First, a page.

By Jacki Ragan
Most of us can remember where we were and what we were doing on important dates — landmarks so to speak—such as September 11, or when singer-songwriter John Lennon was shot. For those of us who are a bit older, it might include when President Kennedy was shot.
So, where were you on March 31, 2005? Do you remember it every year? Is it a “landmark” in your life?
2013 marked the eighth anniversary of the death by starvation of Terri Schindler Schiavo. The beautiful young woman was denied food, water, and, in her final days, the comfort of her family. And all this in America, land of the free! While pro-lifers across the nation prayed, wept, and kept vigil, Terri passed away from this world. And the lives of so many people were forever changed. Mine was one of those lives.
Now, every year, as March approaches, I remember the days and weeks leading up to Terri’s death. I remember the court battles, the countless prayers, the tears, the disbelief, and the looks on the faces of the Schindler family as they realized their daughter and sister was going to die by starvation in America. She had done nothing wrong, except survive.
March 31, 2013, fell on Easter Sunday. So “Terri’s Day” was held on Friday, April 5. I had the honor of being in attendance. It was a beautiful event, well organized, well attended, and a wonderful tribute to the daughter and sister of the Schindler Family.
The family took some of the artwork done by Terri and had it framed. She was very talented. This wonderful artwork was on display April 5, and it was so touching to see the wonderful talents of this young lady.
Speaker after speaker addressed the tragedy of Terri’s death and the wonderful things this family is doing to help protect other people in similar situations. The list of speakers was long and dignified and included Governor Sarah Palin, Wesley Smith, J.D., Brother Paul O’Donnell, her brother Bobby Schindler, and others.
The parent’s of “Baby Joseph” Maraachli were the recipients of the very first Life and Hope Network Award and they, along with their son (Joseph’s big brother) were there to receive the award. The family successfully fought a lengthy battle just so they could bring their critically ill baby home so he could die a peaceful and natural death with this family around him.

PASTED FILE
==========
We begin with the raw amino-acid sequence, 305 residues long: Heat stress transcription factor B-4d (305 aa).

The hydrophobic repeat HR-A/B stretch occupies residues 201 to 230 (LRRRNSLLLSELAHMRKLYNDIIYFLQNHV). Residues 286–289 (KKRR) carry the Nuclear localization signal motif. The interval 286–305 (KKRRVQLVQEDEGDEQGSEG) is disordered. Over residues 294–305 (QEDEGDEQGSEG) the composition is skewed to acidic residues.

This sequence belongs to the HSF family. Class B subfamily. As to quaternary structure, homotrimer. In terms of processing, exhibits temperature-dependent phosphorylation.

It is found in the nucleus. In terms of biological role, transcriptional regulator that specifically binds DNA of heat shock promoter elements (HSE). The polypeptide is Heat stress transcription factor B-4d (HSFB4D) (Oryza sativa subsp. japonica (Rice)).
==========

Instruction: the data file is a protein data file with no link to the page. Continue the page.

We also learned that the Terri Schiavo Life & Hope Network is working to establish the Terri Schiavo Neurological Life & Hope Centers to provide care for brain injury survivors and support for their families. Among the people in the crowd to applaud that work were many war veterans both old and young.
There was a wonderful supportive video from movie actor Gary Sinise and a video by Glen Beck. Mr. Sinise praised the Life and Hope Foundation for the life saving work they are doing and how it would save countless lives in the military.
Mr. Beck addressed how he began his radio program saying, “just let her die…enough!” And one Friday he received a telephone call from a soft spoken gentleman asking him to please take the week-end and consider his position and determine if it fit in with his other beliefs with the fact that he said he was pro-life. Mr. Beck said by Saturday, he knew he was wrong and he knew he had to change his position on air.
And so he did. Mr. Beck expressed how no one should be judged for their rush to judgment on Terri’s case, saying that people who say the same thing he said (“just let her die…enough!”) are not evil, just misinformed. He ended his presentation by asking everyone to help support the work of the Schindler family.
I left feeling inspired to continue doing just that. We must all continue to defend vulnerable human life. And I hope for more and more people March 31 becomes date landmark date it should be.